"Well. Yeah, I did want boys… Oh God, you're right. This dwelling stuff is bad. I feel like time… expands… when I wallow. It's the nearest thing to quicksand I'll ever experience, I think. Or a bottomless pit."

"I wouldn't have minded being a father."

"What? Well, I guess I shouldn't be surprised. You did take quite the shining to Bernie."'

"I mean, I never had time, obviously, and I don't think I ever had the right person, the right… teammate—" (he nudged her a bit—she was one of his life teammates, after all) "—for that sort of thing. But if I did, yeah—well, not worth thinking about, I guess."

"Of course it's worth thinking about. Anything that ties you to your humanity, your human self, is worth thinking about."

"Fine," Mitchell said, with the corner of a smile escaping his stern mouth, "you want to do this, let's do this. What I thought about kids, when I was a human, if I ever thought about it, was that I'd maybe make it out of the war, and that if I did, I'd go home to see my family, stay with my sisters and their husbands and wee ones for a while—will you listen to that accent coming straight back!—and they'd probably set me up with one of the girls from up the hill. We'd gone to church together as kids. What was their name? … Shaughnessy. The Shaughnessy girls. Red hair, the lot of them. So then I'd probably be doing the farming thing with me da' and me sons, a pack of rowdy gingers. Or girls. Maybe they'd've been girls. And maybe they'd've inherited this mess of black hair instead. Still farmers, though. Or maybe they'd've run away to the city. Or… actually, I haven't accounted for the other wars. So who's to say. It's all a bit moot, isn't it. Then after about fifty years of that, I'd die a proper death and they'd mourn me and put me in the ground where I belong."

Annie smiled a bittersweet smile. The whole thing seemed completely separate from the person she knew as Mitchell. She sighed and spoke.

"Well, you already know what I thought was in store. This house. George's room for a nursery. My room for the home office, so I could keep up with my design stuff. Owen off doing business-y things. Adorable kids watching 'The Sound of Music' on repeat in the living room. Two, maybe three of them."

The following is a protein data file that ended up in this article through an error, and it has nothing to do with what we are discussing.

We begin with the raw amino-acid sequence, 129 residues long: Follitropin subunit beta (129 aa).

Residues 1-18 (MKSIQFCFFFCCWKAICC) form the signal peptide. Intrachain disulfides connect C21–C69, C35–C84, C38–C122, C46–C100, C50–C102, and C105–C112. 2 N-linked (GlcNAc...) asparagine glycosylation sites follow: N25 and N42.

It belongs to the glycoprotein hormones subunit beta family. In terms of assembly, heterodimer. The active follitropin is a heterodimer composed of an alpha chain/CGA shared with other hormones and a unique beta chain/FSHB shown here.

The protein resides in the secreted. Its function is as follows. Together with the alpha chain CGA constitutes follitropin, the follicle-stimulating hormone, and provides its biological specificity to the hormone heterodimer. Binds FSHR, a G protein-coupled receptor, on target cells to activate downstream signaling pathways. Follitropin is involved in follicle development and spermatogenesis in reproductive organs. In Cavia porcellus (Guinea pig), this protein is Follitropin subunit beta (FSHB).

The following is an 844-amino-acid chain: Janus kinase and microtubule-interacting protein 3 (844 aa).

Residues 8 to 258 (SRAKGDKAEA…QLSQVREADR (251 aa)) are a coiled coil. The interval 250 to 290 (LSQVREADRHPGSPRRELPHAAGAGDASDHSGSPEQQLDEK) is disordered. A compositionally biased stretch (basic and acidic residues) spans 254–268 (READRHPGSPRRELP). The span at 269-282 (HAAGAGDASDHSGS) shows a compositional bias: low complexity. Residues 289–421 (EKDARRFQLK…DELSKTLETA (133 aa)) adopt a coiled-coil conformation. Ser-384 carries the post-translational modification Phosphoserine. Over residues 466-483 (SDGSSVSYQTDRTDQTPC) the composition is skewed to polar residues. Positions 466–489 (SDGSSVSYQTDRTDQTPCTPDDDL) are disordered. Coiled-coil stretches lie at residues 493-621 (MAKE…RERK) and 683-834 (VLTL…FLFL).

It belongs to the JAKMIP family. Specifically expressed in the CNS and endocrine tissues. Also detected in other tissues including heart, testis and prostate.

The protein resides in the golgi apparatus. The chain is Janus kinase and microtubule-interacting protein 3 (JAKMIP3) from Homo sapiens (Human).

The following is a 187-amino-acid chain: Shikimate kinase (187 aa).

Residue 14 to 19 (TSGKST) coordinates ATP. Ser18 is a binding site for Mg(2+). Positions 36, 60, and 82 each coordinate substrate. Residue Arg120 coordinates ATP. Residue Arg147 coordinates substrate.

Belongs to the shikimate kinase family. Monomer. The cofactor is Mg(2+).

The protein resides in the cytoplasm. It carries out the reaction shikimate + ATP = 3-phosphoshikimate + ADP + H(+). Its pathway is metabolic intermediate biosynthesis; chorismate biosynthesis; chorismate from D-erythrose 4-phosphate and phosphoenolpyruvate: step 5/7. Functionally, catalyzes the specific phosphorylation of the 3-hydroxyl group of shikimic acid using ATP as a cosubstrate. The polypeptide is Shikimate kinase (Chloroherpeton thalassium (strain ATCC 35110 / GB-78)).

"Well, they probably would've been just as adorable as you imagined, but you're well shot of Owen. I'm sorry you never got to have kids, truly, if you wanted them, but I'm very glad it didn't happen with that tosspot."

"Yeah." There she went again, clamming up and wringing her hands and her soft sweater.

"Oh, come here," Mitchell said, putting his arm around her shoulders and pressing his cheek to her hair. "No tears. No regrets. How did we let ourselves get so regretful? It's not good for us. Not to mention it's not good for the wiring in the house."

He paused, and she could feel him start to grin. "George's room for the nursery, you say? With all those gnomes and everything?"

"Hey, it's child-friendly. It inspires thoughts of fairy tales. Better than in here, with this… bizarro, early '90s deco thing happening," Annie laughed, waving at the wallpaper."

"You're a bit too high-and-mighty to be an 'angel in the house', you know. Though you are very good at the domesticity bit."

"Well you're a bit too… volatile for my taste, but we could have worked that out. Good to have a stable parent and a fun parent. Plus, I bet you weren't so up-and-down when you were human."

"Oh, 'up and down', am I? You're the one breaking the china and blowing the fuses! Anyway who said I would've wanted the angel in the house anyway. A warm, friendly face and a cup of strong coffee would do the trick."

Mitchell had been smiling at Annie, but he wavered momentarily. Something was beginning to go amiss in this conversation. He knew he meant what he was saying, and he appreciated the honesty and the banter, but… what? Something felt a little too close to home.

"I'd be happy just with someone who wasn't an abusive twat. … Someone strong, but still jolly."

"We're being regretful again. Let's cut that out, shall we? Look, the sun's starting to come up. Let's just…"

He trailed off, but he knew Annie was with him. With him here, but also with him on stopping short of that fuzzy line they'd just approached. How had that happened?

Annie always leaves fairly quickly in the morning, after sleeping in Mitchell's bed, as if she's embarrassed and/or purposefully trying to avoid doing what anyone (George, presumably) might see as… luxuriating… in bed… with Mitchell. Well, fair enough.

If she wanted a good, old-fashioned lie-in, it'd have to be on the couch.

Obviously, she has to leave his bed in the morning. He gets that she has to leave. He gets that the spell of nighttime ends, and the day has to start. It just, frankly, stinks.

It stinks because… of reasons that he prefers not to acknowledge or read into. (She's just so… nice.)

Mostly, though, it stinks because the moment she leaves, he's on his own, and the fight begins anew. Mitchell vs. himself, round… well, he'd lost count of the rounds.

It stinks because the safety net lifts.

Brand new day. Bloody hell.